It’s Just Hair

Iowans don’t need industry insiders forcing
months or years of training before starting careers.

Example: 2,100 hours of school to cut or shampoo hair.

Legislators need to review licensing requirements so they can:

Identify, eliminate, and update regulations that are redundant and have no impact on public health or safety. 

Licensing requirements should be reasonable and designed to ensure the health and safety of consumers, but excessive requirements create an unnecessary, costly burden for hardworking Iowans.

Excessive and burdensome occupational licensing laws serve as a red tape tax that disproportionately impact Iowa’s working class. These laws make it more difficult and expensive for Iowans to earn a living and fill high-demand jobs. Job licensing exists to protect the public, but in many cases, the licensing requirements, or the license itself, do not make sense. It is necessary for lawmakers to consider legislation that establishes a full review process of all of Iowa’s occupational licenses to make sure that the licenses and licensing requirements currently on the books make sense and truly serve to protect the public—not just provide a bigger barrier for hardworking Iowans.

The Iowa State Legislature and Governor took a giant leap forward in the improvement of Iowa’s licensing standing in 2020 with the passage of legislation that recognizes out-of-state occupational licenses for those practicing in a licensed field who choose to move to Iowa. Iowa led the way nationally by taking this aspect further by also recognizing work experience for those who live in a state that may not require a license for their current occupation. The legislation additionally eased restrictions for ex-offenders to enter licensed occupations where the respective licensing board deems appropriate, rather than permanently banning these individuals from working in licensed fields. Fee waivers were also put in place to help reduce the cost burden on low-income, first-time license applicants.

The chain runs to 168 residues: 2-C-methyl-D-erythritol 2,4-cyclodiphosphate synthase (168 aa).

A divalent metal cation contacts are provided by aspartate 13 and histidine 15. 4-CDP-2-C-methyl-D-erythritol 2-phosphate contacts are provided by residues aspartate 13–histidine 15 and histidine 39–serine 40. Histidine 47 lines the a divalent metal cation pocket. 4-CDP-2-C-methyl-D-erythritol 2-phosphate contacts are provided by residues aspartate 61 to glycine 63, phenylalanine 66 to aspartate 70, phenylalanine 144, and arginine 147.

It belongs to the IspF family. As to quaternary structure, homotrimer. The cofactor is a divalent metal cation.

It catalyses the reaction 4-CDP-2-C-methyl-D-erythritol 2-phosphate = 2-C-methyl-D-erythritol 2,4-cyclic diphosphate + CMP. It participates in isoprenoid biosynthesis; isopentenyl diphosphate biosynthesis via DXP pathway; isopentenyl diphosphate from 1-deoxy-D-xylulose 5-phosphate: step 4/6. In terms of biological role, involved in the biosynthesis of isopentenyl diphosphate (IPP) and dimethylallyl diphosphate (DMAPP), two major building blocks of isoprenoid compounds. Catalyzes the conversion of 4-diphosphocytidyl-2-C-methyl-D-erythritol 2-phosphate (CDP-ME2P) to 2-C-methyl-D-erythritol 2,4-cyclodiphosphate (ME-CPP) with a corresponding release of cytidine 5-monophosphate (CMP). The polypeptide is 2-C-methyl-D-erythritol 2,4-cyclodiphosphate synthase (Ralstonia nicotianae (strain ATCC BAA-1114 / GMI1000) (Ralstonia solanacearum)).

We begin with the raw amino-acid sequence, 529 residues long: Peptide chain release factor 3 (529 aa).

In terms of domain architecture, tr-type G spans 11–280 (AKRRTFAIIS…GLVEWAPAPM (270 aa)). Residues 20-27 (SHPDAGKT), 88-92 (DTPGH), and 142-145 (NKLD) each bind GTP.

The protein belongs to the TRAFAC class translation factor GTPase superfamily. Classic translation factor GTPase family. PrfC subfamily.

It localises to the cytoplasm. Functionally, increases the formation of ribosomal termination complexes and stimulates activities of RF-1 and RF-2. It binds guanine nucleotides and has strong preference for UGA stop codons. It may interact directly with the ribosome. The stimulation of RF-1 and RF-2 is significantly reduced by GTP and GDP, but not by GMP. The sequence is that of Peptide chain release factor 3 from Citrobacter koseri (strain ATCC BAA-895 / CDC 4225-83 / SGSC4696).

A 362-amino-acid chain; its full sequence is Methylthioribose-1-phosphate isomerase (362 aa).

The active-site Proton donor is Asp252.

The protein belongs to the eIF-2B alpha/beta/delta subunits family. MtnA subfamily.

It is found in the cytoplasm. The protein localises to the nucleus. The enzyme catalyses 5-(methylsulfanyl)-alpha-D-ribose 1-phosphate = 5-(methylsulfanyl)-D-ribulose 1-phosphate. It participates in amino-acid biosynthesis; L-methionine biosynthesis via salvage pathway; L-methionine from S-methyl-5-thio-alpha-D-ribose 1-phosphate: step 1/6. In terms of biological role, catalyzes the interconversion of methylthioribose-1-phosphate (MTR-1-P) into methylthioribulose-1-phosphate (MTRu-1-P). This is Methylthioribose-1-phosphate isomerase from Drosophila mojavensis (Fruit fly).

The efforts made in 2020 were monumental, but there is still progress to be made. According to a 2018 report by the Institute for Justice, Iowa is the 2nd-most licensed state in the U.S., with 24.3% of the state’s workforce requiring a license to do their jobs. In the 1950s, only 5% of the workforce nationally required a license to work.

Occupational licenses that protect the health and wellbeing of citizens make sense and are practical, but onerous licensing requirements can create a barrier for Iowa’s most vulnerable. Unnecessary and excessive barriers are pricing people out of the workforce.

At a legislative round table co-hosted by Iowans for Tax Relief, a business owner said with respect to job licensing: “These types of things are causing a problem for [single parents] and their kids. We need to get that under control because there’s only so much an employer like me can do to help make up for the situation that, in essence, the state has put them in.”

Nebraska and Ohio addressed this problem by creating a cyclical review process of all their state’s occupational licenses. All licenses and licensing requirements are evaluated every five to six years to determine if the requirements, and each license itself, are necessary. Iowa should consider similar measures, given the high percentage of the state’s workforce that requires a license to do their jobs.

The Iowa State Legislature and Governor took bold efforts to improve Iowa’s licensing situation last year by making it easier for skilled workers from other states to move to Iowa and continue working. It is time to take the next step for Iowans who are already living in Iowa who desire to join a licensed profession. Licensing requirements should be reasonable and designed to ensure the health and safety of consumers, but excessive requirements create an unnecessary, costly burden for hardworking Iowans. The time is now to pass legislation that reviews all of Iowa’s licenses and licensing requirements to ensure that they are reasonable and best for all Iowans.

 

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